WASHINGTON — With international financial markets in turmoil and the risk of a global slump mounting, where is the world's economic leadership?
Mostly out of sight.
Finance ministers of the United States and its major economic allies--the so-called Group of 7, created to deal with such emergencies--have remained conspicuously silent, rejecting calls for an emergency meeting. "There is no such meeting," U.S. Treasury Secretary Robert E. Rubin told reporters Thursday.
The International Monetary Fund, whose job is to keep the world economy on track, has yet to take any lead, contenting itself with sponsoring a low-key seminar of Latin American economic officials on Thursday, even as key Latin credit ratings were being downgraded and markets tumbled again.
The Clinton administration also seems to be keeping its head down. Rubin, just back from vacation, has confined himself to a few cameo appearances to pronounce the U.S. economy fundamentally "sound."
Rubin is scheduled to meet with Japanese Finance Minister Kiichi Miyazawa late today in San Francisco. But while President Clinton has called the session "profoundly important," U.S. officials have been warning that "we're not expecting any dramatic results."
Critics are growing increasingly concerned about the deafening silence.
"You just get the idea that there's nobody home," says David C. Mulford, a former U.S. official who was instrumental in engineering a 1985 pact that sparked a decline in the then-overvalued dollar.
"This is the dog that didn't bark in the night," says Gordon Adams, deputy director of the International Institute for Strategic Studies in London. "This is exactly the kind of situation where you'd expect them [the G-7 finance ministers] to step in."
While some question just what the G-7 could do, there is no dearth of suggestions.
Private analysts have proposed everything from a coordinated interest-rate cut--in which all the major industrial nations except Japan would slash their interest rates at once--to extra trade financing for hard-hit Asian economies.
Proponents envision a series of trade-offs by the G-7 under which Japan would speed up its economic stimulus and banking-overhaul measures in exchange for the interest-rate cut by the others. The G-7 also could offer Russia billions in loans if it enacts reforms.
Some also say the industrial countries should use such a forum to direct the IMF to be more flexible in prescribing cures for hard-hit developing countries. The IMF, in this view, should rely less heavily on spending cuts and tax hikes, which too often help push countries into deeper downturns.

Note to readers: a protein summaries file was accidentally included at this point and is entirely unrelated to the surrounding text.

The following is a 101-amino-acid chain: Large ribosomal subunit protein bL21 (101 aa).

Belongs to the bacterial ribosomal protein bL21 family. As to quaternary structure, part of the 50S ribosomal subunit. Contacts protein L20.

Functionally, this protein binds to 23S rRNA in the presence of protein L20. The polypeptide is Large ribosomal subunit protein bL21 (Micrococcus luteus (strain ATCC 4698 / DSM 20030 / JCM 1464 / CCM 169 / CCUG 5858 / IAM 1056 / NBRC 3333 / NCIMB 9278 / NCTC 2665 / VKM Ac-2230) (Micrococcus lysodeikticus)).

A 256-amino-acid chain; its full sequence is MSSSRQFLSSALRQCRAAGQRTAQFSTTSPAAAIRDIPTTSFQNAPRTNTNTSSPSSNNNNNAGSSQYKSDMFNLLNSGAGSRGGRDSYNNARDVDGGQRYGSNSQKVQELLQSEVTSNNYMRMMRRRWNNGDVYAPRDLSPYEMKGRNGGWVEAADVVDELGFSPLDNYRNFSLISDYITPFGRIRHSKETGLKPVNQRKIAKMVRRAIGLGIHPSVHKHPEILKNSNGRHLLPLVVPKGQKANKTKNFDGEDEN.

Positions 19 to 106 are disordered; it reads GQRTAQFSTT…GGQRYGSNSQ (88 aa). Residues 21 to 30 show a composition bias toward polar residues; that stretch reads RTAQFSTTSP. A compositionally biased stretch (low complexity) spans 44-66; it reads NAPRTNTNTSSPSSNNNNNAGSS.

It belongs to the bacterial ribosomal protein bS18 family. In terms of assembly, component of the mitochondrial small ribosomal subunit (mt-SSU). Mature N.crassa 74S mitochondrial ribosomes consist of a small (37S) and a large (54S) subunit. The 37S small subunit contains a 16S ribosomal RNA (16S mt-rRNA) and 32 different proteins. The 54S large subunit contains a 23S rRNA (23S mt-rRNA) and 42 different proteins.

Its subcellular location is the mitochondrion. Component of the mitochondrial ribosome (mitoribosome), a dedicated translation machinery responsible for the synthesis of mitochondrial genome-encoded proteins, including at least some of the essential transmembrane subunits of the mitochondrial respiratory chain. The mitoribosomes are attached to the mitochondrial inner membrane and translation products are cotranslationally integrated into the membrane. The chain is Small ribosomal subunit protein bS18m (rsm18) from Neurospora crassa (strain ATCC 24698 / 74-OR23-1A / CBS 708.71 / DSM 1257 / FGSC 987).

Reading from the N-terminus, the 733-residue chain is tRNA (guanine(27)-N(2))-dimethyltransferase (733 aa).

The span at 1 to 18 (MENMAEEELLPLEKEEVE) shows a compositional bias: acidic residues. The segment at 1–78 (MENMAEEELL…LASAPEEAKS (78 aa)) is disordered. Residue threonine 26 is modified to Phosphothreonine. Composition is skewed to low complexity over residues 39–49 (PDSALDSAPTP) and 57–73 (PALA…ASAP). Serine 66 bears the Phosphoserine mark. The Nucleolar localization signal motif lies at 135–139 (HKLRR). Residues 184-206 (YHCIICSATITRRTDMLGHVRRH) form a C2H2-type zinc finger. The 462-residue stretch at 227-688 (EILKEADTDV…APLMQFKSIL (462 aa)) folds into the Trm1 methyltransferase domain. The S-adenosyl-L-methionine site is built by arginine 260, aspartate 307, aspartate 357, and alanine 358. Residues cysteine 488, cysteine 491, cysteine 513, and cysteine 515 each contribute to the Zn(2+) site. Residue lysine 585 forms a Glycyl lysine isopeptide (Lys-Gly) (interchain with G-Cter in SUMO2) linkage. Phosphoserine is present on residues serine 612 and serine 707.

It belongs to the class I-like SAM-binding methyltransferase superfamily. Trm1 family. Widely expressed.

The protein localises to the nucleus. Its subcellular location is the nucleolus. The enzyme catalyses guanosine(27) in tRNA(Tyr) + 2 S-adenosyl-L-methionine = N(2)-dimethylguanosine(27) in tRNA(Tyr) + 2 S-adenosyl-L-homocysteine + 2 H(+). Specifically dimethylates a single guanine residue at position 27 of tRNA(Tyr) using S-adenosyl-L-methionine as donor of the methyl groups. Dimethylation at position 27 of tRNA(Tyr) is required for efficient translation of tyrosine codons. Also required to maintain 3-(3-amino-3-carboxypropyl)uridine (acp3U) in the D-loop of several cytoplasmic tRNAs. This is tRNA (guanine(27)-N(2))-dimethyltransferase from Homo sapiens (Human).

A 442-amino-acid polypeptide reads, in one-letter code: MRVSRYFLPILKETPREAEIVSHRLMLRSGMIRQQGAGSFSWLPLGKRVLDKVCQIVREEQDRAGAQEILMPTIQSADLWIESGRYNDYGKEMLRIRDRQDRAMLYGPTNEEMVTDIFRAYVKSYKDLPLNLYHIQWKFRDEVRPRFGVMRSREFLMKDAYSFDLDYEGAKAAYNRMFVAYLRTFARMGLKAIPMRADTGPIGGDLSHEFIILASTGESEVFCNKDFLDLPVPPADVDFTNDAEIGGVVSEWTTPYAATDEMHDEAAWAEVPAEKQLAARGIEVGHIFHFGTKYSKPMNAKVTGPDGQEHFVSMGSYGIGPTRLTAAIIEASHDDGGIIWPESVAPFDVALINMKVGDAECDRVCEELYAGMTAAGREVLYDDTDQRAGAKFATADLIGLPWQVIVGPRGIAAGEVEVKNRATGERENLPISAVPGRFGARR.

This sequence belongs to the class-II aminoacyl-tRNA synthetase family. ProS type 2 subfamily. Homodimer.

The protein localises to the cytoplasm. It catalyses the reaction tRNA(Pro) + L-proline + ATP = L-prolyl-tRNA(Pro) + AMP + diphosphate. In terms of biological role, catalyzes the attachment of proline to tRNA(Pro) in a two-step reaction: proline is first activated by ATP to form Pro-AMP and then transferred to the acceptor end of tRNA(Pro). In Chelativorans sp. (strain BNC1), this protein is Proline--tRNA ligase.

Finally, some analysts suggest that the industrial powers also draw a rhetorical line in the sand, serving notice that they will protect regions, such as Latin America, that have made painful reforms of their own but are being battered anyway by rogue financial markets.
"If they really believe that all we have to fear is fear itself, then they ought to stand up and tell us that," says Alan Stoga, strategist at Zemi Investments, a Wall Street firm. "The markets are sensing it; their absence is beginning to have consequences."
While assembling such packages would not be easy, the major industrial countries, led by the United States, put together similar grand bargains in the late 1970s and 1980s to deal with international financial problems and carried them off reasonably well.
Perhaps the best-known example is the 1985 Plaza Accord. Meeting in New York's Plaza Hotel, the G-7, at the instigation of the United States, engineered a spectacular decline in the value of the dollar, which eventually arrested the growing U.S. trade deficit and eased protectionist pressures here.
To be sure, despite the critics' fervor, leaders like Federal Reserve Board Chairman Alan Greenspan believe the recent collapse in U.S. stocks was necessary and overdue. Anyway, there is no easy fix for today's economic turmoil.
Japan favors cutting interest rates to stimulate the global economy, but few other countries subscribe to that view. Federal Reserve Board officials, for example, have indicated that despite the global economic slump, they still worry about economic overheating here at home.
The Fed is painfully aware of what happened after the 1987 stock market crash, when it cut interest rates to help stem the slide in stock prices. The result: Inflation got out of hand, triggering a recession in 1990 and 1991.
Many authorities remain unconvinced that an interest-rate cut here would do any good. Long-term interest rates have already fallen as capital has poured into the United States, and the U.S. economy still has a lot of momentum.
Gregory B. Fager, economist at the Institute of International Finance, argues that a little waiting on the part of policymakers may not be so bad, if only to make sure where things are headed before they act.